Moving from Emergency to Relief, Rehabilitation and Reconstruction
John Nduna introduced ACT Alliance to the meeting and spoke about the key issues in the transition from relief to rehab and reconstruction.
He also made a commitment to NCCJ to dispatch 2 ACT professionals to the affected area to assess the situation and to help formulate a cohesive program. He said that this team could be on the ground by mid-July.

Group Task
On the basis of the reports and presentations, Victor Hsu highlighted the urgent tasks of the ecumenical response. He urged that the activities and the response program take into account the best practices in the disaster response industry. He appealed to the meeting to avoid taking convenient measures in terms of activities and staffing because they would not be cost effective and could waste precious resources and time.
Groups Reports are appended.
Their respective agenda was:
Group A: Ecumenical Response to Current Emergency Relief Needs
1. Review of current initiatives by NCCJ partners and members
2. Evaluate existing needs against current relief response
3. Recommend priorities to address gaps
4. Budget and infrastructure requirements
Group B: Ecumenical Response to Long Term Reconstruction Needs
1. Select priorities
2. Identify partners
3. Recommend appropriate strategies e.g. budget and management
Group C: Ecumenical Support NCC-Japan Relief and Reconstruction
1. Setting priorities
2. Identify potential partners within Japan and outside
3. Structure
4. Management, budget and staffing

Victor Hsu was requested to summarise the three group reports and highlighting especially the recommendations.
On the basis of his summation, the participants requested the NCCK General Secretary, Rev. Kim Young Ju, to send a letter to the NCCJ members to express the hope of the meeting to continue to be in solidarity with the people of Japan and to urge the churches in Japan to work together and to explore the possibility of an ecumenical disaster relief consortium.

Melissa Crutchfield led closing worship. In her moving reflection, she spoke about how through her work with UMCOR, responding to other disasters across the globe, what had always struck her was the cycle of renewal and hope that abounds after every crisis. Especially working with and through the church, she said we could witness first-hand how faith in action inspires, restores, revives. She reminded the participants of the beautiful cherry blossoms that grow for all to see in Japan in the spring, an iconic image of spring, renewal, rebirth, hope… after a long winter – or, after an earthquake, tsunami and nuclear disaster. She said that the land will be restored to life, will flourish as before. As the Gospel reminded us about the Resurrection –we just need to believe that life which we thought had ended, had in fact, begun again.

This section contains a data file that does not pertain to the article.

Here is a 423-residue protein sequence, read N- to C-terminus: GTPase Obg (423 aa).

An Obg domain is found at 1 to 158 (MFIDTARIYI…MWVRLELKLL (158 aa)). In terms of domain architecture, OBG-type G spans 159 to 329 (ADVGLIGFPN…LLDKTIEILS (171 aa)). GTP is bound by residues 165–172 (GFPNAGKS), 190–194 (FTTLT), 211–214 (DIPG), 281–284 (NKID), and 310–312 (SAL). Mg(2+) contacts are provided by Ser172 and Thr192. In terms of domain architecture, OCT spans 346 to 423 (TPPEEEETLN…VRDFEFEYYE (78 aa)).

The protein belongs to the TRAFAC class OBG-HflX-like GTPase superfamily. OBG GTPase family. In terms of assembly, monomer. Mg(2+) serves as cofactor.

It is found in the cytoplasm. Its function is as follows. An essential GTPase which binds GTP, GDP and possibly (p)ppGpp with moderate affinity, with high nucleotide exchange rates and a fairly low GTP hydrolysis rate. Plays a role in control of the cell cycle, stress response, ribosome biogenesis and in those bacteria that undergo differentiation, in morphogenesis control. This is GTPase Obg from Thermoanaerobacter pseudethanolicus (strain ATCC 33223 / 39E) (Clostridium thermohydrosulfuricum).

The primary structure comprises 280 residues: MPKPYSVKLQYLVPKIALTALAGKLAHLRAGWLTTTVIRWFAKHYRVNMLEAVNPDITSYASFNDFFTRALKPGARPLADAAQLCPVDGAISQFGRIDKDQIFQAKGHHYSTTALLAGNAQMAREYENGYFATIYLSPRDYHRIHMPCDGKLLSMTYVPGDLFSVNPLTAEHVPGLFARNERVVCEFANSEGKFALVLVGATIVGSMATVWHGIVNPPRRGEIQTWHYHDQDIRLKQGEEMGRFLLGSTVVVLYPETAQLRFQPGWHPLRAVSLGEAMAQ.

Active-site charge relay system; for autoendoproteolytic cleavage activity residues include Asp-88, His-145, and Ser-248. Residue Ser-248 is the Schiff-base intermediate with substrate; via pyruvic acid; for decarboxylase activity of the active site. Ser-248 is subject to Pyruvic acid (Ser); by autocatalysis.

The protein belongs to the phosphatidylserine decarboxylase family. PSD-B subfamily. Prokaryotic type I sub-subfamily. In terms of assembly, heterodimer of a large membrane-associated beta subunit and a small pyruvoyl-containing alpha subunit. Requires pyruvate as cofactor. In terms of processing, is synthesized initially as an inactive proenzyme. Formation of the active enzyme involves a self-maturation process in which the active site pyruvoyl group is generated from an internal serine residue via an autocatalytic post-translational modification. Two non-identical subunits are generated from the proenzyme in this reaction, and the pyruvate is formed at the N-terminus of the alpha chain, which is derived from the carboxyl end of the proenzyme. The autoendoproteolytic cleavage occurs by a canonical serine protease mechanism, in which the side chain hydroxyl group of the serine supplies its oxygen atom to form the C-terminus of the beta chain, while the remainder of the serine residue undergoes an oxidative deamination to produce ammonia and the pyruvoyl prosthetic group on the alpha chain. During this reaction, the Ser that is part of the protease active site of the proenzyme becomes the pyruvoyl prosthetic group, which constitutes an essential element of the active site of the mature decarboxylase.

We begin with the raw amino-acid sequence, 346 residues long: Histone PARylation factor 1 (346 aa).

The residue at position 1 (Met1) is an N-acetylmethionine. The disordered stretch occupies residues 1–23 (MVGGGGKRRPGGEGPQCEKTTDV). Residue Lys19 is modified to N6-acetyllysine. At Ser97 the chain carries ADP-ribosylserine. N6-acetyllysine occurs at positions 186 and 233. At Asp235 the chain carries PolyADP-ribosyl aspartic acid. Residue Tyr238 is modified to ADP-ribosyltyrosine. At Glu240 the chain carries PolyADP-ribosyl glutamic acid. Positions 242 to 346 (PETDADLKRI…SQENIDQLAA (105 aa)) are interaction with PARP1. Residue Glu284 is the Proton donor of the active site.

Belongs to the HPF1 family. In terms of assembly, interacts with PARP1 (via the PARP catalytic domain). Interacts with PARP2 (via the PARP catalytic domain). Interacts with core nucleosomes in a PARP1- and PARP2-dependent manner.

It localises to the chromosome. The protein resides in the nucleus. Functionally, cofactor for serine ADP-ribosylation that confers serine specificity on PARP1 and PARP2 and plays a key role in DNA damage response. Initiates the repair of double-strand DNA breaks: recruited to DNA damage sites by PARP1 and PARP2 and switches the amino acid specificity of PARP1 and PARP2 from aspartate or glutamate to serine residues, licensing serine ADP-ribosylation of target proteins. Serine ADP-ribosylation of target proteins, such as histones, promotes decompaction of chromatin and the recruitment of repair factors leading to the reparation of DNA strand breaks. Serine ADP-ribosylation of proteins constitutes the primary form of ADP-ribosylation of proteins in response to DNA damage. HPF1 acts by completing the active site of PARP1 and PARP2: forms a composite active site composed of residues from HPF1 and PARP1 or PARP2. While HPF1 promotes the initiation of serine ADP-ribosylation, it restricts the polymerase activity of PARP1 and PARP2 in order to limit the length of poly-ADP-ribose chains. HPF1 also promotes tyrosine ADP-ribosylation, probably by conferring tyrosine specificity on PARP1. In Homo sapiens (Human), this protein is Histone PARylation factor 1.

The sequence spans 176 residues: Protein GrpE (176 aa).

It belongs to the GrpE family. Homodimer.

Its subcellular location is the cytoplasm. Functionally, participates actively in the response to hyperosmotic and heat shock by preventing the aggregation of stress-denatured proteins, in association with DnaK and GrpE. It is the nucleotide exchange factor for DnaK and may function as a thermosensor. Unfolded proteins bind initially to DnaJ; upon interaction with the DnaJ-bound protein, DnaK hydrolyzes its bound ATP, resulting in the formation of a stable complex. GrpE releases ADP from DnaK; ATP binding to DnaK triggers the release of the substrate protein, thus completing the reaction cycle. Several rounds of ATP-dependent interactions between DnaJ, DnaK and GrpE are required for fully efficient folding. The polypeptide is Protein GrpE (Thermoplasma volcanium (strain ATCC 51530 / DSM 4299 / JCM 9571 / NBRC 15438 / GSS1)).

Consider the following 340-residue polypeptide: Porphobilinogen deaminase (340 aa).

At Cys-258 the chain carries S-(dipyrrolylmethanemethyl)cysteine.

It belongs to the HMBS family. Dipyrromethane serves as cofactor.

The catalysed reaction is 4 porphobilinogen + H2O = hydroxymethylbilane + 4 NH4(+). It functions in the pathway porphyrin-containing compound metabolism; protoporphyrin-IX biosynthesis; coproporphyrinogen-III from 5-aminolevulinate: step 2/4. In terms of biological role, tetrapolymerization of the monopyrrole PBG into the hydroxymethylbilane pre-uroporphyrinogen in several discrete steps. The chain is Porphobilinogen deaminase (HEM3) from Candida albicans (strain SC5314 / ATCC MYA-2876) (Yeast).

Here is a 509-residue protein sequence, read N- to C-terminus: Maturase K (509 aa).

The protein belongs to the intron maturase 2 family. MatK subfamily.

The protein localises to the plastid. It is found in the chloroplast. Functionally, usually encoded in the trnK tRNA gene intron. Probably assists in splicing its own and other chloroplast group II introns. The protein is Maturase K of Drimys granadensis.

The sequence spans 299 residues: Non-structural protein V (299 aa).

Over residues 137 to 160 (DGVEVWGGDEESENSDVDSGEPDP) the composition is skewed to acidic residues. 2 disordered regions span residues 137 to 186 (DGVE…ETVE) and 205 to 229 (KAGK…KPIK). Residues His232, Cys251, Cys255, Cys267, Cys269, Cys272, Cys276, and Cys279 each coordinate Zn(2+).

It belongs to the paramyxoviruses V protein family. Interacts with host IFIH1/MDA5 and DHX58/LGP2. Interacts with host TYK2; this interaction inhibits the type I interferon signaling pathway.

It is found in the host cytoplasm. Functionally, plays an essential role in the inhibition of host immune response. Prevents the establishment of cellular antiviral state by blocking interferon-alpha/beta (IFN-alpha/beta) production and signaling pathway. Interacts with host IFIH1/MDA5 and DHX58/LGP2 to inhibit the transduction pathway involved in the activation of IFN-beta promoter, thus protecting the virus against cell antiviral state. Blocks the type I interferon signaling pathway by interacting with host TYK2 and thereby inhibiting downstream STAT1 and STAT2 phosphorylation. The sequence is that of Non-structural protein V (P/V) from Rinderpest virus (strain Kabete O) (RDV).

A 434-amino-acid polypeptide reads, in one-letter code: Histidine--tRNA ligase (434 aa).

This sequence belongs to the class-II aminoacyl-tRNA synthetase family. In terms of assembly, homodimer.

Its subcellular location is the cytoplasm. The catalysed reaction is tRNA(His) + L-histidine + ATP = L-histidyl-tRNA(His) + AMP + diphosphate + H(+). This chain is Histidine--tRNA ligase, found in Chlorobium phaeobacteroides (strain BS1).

The heads of North East Asia Churches Forum of the Christian Conference of Asia (CCA) convened an ecumenical solidarity meeting to discuss coordination and cooperation to carry out relief, recovery and reconstruction in Japan in the face of the ‘triple disaster’ of earthquake, tsunami and nuclear plant failure that took place of March 11, 2011 in the North East Japan. The meeting was hosted by the National Council of Churches in Korea (NCCK) on May 6 and 7 and brought together representatives of around 40 Christian partner organizations gathered at Academy House Hotel, in Seoul, Korea including experienced ecumenical relief and reconstruction organizations such as ACT Alliance, Church World Service, United Methodist Committee on Relief. Others present were church and church agency representatives from Asia, Europe, Japan, Korea, United States, Christian Conference of Asia, and a cross section of local partners from Japan involved in current relief efforts.
The consultation heard updates about Japan’s situation including the rich variety of relief activities carried out by the Church of Christ in Japan, the Emmaus Center in Sendai, the Korean Christian in Japan, Church World Service, the Sendai Christian Alliance Disaster Relief Network and the United Church of Christ in Japan. The proposed activities are continued relief through provision of necessities, giving care to orphans and trauma counseling, organizing debris removal work teams, rebuilding of infrastructure including church buildings, schools, support for farmers, radiation effect studies, advocacy for social services and alternative source of energy to nuclear power. The response of NCC-Japan (NCCJ) partners amounted to about US$ 66 million. The NCCJ’s own ecumenical proposal is about US$ 2 million while the budget proposed by the United Church of Christ in Japan (Kyodan) is US$ 15 million.
The meeting recommends that current and future ongoing relief, recovery and reconstruction activities should be based on the following:
1. The humanitarian imperative must be operative throughout the process.
2. An ecumenical organization should coordinate the ongoing response.
3. Churches in Japan should formulate a clear ecumenical response mechanism.
4. Humanitarian aid best practices should be the gold standard for intervention.
5. The ecumenical family will continue to be involved in supporting the efforts of the Japanese churches and the NCCJ in the next phases of the disaster response.
In this connection, pending the finalization of the ecumenical response mechanism, all the church agencies should keep the NCCJ and the CCA North East Asia Forum Coordinator, Victor Hsu, informed of their activities including financial assistance.